Neptune, or the “Blue Giant,” is the eighth planet in the solar system, making it the farthest from planet from the Sun as well. It is called the Blue Giant because it has a deep blue color similar to the ocean, which is why it was named after the Roman God of the sea. There are plenty of other interesting facts about Neptune. Some of these you may know already, and others may be new to you.
1. Neptune was not always the farthest planet from the Sun.
Neptune was discovered in 1846, and originally given this title until the discovery of Pluto in 1930. Pluto held the title as the farthest planet from the Sun for 76 years. Then, in 2006 the International Astronomical Union decided to reclassify Pluto as a dwarf planet, giving Neptune back its original standing. However, there are scientists who disagree with this reclassification, so you never know, Pluto may be classified as a major planet once again.
2. Neptune was only studied up close one time.
On August 25, 1989 the Voyager 2, which is an unmanned interplanetary space probe, made a flyby within thousands of miles of the planet’s north pole. While making its flyby, the Voyager 2 also discovered what famously became known as the “Great Dark Spot,” which was a large spot that scientists are still unsure of. However, most believe it was a storm cloud or a hole in a storm cloud. There are no plans to revisit the planet.
3. Neptune is the coldest planet in the solar system.
Since Neptune is the farthest planet from the Sun, it is also the coldest. This is because it does not get as much of the Sun’s heat. The planet’s outer atmosphere is about -218 degrees Celsius. However, its center temperature is around 5,000 degrees Celsius.
4. Neptune possesses a ring system.
It was disputed whether Neptune actually had a ring system until the Voyager 2 confirmed it in 1989. Its rings are nowhere near as large and noticeable as Saturn’s, which is partly the cause of the dispute. The five rings are called the Adams Ring, the Le Verrier Ring, the Lassell Ring, the Arago Ring, and the Galle Ring. The rings are believed to be made of ice particles, and they have a reddish color to them.
5. There are two known moons of Neptune and six moonlets.
The first discovered moon, Triton, was found by William Lassel only 17 days after the planet’s discovery. The Voyager 2 discovered six of these moons, which is more than half of them, in three months during part of its 1989 voyage. The moon, Triton, is named after the son of the Greek God, Poseidon. Poseidon is simply the Greek name for Neptune. The Greeks and Romans had the same Gods, but they used different names.
6. Neptune has not completed a full rotation since its discovery.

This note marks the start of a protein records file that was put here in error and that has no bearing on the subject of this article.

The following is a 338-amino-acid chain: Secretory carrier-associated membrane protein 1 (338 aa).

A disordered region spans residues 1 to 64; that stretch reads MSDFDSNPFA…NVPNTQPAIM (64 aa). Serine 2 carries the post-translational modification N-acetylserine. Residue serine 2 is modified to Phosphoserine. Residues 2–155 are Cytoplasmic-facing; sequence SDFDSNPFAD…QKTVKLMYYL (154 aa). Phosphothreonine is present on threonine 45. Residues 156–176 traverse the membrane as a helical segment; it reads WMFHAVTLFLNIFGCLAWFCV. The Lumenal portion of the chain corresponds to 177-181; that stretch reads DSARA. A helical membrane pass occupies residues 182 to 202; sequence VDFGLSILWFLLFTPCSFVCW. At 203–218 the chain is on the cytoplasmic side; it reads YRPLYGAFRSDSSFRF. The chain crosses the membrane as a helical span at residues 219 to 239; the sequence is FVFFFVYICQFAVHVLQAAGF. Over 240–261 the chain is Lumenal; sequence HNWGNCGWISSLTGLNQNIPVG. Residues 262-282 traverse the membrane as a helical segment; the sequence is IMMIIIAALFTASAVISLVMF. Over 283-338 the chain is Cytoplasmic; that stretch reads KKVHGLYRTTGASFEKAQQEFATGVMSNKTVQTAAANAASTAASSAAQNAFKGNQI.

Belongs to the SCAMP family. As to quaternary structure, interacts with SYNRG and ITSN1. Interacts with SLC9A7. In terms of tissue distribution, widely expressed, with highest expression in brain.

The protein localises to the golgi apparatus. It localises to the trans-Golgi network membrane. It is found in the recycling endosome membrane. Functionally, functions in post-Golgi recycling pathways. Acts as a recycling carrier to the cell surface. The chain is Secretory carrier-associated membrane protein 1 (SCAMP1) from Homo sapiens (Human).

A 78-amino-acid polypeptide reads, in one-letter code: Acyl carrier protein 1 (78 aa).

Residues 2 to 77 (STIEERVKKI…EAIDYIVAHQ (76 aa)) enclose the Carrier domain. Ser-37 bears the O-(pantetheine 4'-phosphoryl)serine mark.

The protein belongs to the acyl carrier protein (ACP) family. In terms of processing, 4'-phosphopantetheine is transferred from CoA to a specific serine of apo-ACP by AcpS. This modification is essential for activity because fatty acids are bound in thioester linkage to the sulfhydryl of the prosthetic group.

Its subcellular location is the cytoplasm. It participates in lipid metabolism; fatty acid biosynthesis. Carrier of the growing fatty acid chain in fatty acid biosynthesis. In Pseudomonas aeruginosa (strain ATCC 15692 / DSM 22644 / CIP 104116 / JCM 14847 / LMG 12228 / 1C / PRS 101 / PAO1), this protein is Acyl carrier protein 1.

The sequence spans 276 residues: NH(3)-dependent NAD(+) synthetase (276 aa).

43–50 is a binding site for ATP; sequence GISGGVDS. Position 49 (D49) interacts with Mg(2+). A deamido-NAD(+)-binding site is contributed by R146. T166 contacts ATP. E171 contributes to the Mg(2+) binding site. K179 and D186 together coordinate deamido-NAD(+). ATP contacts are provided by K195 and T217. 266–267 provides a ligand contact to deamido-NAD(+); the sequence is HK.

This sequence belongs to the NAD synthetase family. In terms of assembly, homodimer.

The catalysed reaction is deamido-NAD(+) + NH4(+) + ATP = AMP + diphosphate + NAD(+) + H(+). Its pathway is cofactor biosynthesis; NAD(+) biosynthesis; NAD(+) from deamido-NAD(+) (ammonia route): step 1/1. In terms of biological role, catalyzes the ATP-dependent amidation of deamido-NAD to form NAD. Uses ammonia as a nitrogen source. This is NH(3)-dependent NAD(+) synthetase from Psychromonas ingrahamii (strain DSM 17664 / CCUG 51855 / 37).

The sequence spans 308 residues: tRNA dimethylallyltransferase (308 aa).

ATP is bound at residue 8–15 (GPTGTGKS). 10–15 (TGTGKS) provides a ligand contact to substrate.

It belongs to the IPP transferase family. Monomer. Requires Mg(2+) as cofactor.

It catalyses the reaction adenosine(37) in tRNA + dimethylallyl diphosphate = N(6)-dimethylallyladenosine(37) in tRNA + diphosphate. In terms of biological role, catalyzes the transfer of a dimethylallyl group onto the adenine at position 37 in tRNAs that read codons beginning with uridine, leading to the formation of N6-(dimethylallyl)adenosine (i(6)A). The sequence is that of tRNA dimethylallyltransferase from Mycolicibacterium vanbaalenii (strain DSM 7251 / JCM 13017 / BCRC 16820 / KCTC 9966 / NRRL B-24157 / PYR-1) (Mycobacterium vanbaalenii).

Because of Neptune’s great distance from the Sun, it takes between 164 to 165 years to make a full orbit. However, on July 12, 2011 Neptune will have made one orbit since its discovery. In addition, because the earth orbits at a different rate, it will not be in the position it was found in 1846. It is not currently known when it will be in the same position as its discovery date again.
7. Neptune’s winds are the strongest in the solar system.
The winds on this planet can reach speeds up to 2,100 kilometers an hour. Neptune is plagued with massive storms, larger than anyone on Earth has ever even come close to experiencing. It is believed that the “Great Dark Spot” was one of Neptune’s mammoth storms. One reason scientists believe the spot was a storm was because it disappeared five years later, but a new, similar spot was found in the Northern Hemisphere, implying a storm’s movement.
8. No human could ever walk on the planet’s surface.
Neptune has a rocky core, but outside of that, it is a swirling ball of ice and gas. The main gases in Neptune’s atmosphere are helium, hydrogen, and methane. It also contains water, ammonium hydrosulfide, and ammonia. Methane is the reason for the planet’s blue color. When sunlight enters the atmosphere, the red light is absorbed by the methane, reflecting blue light back out.
9. You cannot see Neptune without a telescope.
Since Neptune is about 30 times as far from the Sun as Earth, it cannot be seen by the naked eye. To further display this distance, it is 5,900,000,000 kilometers or about 3,666,090,034 miles from the Sun to Neptune. It is exceptionally far, and simply will never be seen without magnification.
10. Neptune has its own heat source.
Since Neptune is so far from the sun, it depends on its own heat source. This heat is generated internally, and throws frozen gases out. Scientists believe this is the reason for Neptune’s severe storms and winds.
Those are just some of the more interesting facts about the Blue Giant. Scientists often make new discoveries about Neptune as time passes. Unfortunately, no one wishes to study the planet up close again, so much of what could be learned is likely to remain a mystery.